Reducing the Rate of Medical Errors in the United States
Medical errors cost tens of thousands of lives in US hospitals each year—more than deaths from highway accidents, breast cancer, and AIDS combined. Studies have put the numbers of deaths anywhere from 44 000 to 98 000 annually in hospitals. However, these numbers could go much higher if the numbers of people who die as a result of errors in day-surgery and outpatient clinics, retail pharmacies, nursing homes, and home care were counted, said the Institute of Medicine (IOM) in its landmark report “To Err is Human,” which was released in November.
“These stunningly high rates of medical errors—resulting in deaths, permanent disability, and unnecessary suffering—are simply unacceptable in a medical system that promises first to ‘do no harm,’” said William Richardson, chair of the committee that wrote the report and president and chief executive officer of the W.K. Kellogg Foundation in Battle Creek, Mich. “Our recommendations are intended to encourage the healthcare system to take the actions necessary to improve safety. We must have a healthcare system that makes it easy to do things right and hard to do them wrong… The status quo is not acceptable and cannot be tolerated any more.”
Preventing such mistakes requires system-wide changes, the IOM committee said in its report. They noted that although many such errors could be avoided, the will to change practices and systems does not yet exist. They set as a goal a 50% reduction in medical errors by the year 2004. “We believe that with adequate leadership, attention, and resources, improvements can be made,” said Richardson. “As we say in the report, ‘It may be part of human nature to err, but it is also part of human nature to create solutions, find better alternatives, and meet the challenges ahead.’”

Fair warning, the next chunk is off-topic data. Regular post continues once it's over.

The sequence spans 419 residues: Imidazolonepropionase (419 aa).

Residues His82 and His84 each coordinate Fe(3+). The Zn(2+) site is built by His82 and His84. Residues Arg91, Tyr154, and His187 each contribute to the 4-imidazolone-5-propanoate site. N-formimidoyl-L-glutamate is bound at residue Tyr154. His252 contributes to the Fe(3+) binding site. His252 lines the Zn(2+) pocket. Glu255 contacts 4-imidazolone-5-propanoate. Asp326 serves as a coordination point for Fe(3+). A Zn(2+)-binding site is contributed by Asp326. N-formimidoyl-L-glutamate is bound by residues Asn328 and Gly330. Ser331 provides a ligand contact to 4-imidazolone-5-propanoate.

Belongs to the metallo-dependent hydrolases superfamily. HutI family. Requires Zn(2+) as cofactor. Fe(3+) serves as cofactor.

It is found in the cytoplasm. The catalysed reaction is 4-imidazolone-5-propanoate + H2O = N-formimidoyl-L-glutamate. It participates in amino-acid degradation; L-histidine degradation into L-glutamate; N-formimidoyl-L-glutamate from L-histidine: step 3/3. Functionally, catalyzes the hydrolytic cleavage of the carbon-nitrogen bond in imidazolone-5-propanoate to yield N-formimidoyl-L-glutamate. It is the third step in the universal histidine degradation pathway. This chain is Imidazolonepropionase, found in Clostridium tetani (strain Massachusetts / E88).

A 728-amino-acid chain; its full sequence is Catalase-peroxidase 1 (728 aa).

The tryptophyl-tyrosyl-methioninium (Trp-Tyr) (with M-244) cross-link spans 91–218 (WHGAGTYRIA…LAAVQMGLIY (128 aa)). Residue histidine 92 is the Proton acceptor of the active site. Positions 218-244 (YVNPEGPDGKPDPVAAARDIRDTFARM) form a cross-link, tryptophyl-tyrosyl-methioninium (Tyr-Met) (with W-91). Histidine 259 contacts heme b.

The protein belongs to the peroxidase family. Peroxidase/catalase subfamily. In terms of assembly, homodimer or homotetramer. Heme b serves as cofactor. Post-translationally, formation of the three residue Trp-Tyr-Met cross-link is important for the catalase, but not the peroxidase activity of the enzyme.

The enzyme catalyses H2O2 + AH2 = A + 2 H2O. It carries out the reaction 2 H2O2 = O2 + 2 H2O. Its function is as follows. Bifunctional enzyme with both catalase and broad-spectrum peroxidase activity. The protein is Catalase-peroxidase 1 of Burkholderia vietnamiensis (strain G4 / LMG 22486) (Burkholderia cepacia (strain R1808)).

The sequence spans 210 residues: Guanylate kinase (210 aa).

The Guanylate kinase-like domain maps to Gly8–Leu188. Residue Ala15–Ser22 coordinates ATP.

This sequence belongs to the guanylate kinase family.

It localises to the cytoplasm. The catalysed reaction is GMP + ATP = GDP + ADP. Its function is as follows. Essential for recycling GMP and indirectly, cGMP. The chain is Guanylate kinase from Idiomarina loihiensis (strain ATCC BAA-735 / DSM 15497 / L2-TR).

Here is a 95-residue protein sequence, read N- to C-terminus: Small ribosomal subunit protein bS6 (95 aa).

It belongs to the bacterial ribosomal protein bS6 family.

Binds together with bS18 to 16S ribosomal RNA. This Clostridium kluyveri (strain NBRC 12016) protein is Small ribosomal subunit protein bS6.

The problem is pervasive, noted the committee. “One recent study conducted at 2 prestigious teaching hospitals found that about 2 of every 100 admissions experienced a preventable adverse drug event, resulting in average increased hospital costs of $4700 per admission, or about $2.8 million annually for a 700-bed teaching hospital. If these findings are generalizable, the increased hospital costs alone of preventable adverse drug events affecting inpatients are about $2 billion for the nation as a whole.”
Such errors contribute to a general loss of trust in the healthcare system by patients and “diminished satisfaction by both patients and healthcare providers,” the committee wrote. “Yet silence surrounds this issue.” Most consumers believe they are protected, and licensure and accreditation give the appearance that healthcare institutions are above reproach. “Yet, licensing and accreditation processes have focused only limited attention on the issue,” the report stated, “and even these minimal efforts have confronted some resistance from healthcare organizations and providers. Providers also perceive the medical liability system as a serious impediment to systematic efforts to uncover and learn from errors.”
The system itself contributes to medical errors and the lack of response to them, the report said. “When patients see multiple providers in different settings, none of whom have access to complete information, it is easier for something to go wrong than when care is better coordinated. Unsafe care is one of the prices we pay for not having organized systems of care with clear lines of accountability.”